'The conservatism of cricketers is one of the greatest bulwarks against Socialism in this country. I fear that consequently a much-needed change in this direction will be deferred until the claims of dog-racing and other such pastimes have made a serious inroad on the interest in our greatest national sport.'
—From letter on Cricket Reform by Lord Midleton in The Times.
(New Statesman and Nation, 21 July 1934, p. 82)
'No-one in England will be peevish at the passing of the Ashes. We have been beaten by a much better team. Oddly enough, and to the permanent bewilderment of foreigners, that is an experience in which Englishmen still find a keen enjoyment.'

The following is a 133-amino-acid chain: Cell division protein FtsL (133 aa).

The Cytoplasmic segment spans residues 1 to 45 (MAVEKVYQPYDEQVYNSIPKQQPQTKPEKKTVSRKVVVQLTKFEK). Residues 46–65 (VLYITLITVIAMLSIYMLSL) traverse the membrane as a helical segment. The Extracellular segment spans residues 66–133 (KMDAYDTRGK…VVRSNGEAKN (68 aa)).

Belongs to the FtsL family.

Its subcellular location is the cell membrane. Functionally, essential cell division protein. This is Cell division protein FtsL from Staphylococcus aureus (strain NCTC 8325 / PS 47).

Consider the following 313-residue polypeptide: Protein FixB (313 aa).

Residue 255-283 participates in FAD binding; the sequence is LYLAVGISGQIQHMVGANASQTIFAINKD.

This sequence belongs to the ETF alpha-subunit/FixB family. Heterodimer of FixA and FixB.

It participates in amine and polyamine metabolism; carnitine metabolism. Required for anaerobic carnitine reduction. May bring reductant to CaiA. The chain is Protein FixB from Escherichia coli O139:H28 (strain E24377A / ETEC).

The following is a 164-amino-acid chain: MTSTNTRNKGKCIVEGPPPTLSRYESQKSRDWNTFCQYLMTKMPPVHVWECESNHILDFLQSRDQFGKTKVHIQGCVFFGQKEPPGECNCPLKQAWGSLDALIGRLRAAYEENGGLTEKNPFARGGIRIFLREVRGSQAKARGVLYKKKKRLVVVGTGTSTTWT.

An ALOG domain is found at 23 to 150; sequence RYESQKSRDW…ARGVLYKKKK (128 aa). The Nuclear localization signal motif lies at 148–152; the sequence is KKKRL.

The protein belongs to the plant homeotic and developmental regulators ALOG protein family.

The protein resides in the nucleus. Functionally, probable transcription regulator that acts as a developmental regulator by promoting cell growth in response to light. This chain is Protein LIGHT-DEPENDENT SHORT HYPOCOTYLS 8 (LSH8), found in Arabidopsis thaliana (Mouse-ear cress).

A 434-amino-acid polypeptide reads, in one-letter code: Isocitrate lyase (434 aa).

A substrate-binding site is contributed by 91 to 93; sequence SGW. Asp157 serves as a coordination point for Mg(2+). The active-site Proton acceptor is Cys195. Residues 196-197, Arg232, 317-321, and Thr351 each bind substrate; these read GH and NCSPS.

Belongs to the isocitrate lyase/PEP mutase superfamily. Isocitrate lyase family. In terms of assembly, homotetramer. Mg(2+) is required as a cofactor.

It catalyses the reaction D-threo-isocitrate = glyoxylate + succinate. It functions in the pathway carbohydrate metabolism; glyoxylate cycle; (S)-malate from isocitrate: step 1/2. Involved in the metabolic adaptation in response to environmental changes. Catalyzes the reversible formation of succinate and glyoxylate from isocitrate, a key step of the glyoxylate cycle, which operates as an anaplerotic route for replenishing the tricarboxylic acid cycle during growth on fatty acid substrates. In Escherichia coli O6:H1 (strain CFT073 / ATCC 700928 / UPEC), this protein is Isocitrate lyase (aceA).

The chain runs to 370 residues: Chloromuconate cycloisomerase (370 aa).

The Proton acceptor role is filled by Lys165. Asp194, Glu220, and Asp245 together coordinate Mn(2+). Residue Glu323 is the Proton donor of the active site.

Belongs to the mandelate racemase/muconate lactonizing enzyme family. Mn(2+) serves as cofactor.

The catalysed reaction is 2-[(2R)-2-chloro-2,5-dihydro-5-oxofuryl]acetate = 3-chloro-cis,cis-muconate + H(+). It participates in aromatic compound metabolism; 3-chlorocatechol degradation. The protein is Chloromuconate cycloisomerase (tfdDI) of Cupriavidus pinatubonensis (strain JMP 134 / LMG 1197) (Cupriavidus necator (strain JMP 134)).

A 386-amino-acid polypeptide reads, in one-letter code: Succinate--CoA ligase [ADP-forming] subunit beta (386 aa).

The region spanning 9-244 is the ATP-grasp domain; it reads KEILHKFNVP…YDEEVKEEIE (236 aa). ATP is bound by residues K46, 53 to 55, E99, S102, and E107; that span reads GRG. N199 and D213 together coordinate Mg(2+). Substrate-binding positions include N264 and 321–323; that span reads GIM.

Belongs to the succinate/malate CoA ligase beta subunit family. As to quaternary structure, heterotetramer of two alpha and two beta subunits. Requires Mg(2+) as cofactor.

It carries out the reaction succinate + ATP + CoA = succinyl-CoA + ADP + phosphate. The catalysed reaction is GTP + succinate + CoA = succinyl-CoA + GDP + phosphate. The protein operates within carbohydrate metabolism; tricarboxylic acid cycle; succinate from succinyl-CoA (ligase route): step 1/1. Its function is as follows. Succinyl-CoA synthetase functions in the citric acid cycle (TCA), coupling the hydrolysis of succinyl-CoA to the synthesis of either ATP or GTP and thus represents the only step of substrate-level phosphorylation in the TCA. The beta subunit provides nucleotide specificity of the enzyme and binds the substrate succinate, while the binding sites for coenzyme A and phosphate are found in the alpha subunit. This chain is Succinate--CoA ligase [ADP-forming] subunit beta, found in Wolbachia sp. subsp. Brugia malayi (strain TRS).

—Leader in the Evening News.
(New Statesman and Nation, 1 September 1934, p. 259 )
Sonntag, Juni 03, 2012
Cricket and the nation
Eingestellt von John Carter Wood
A couple of somehow related comments that I noted during my last research trip in the 'This England' section of the New Statesman and Nation, in which excerpts were offered from other papers and magazines: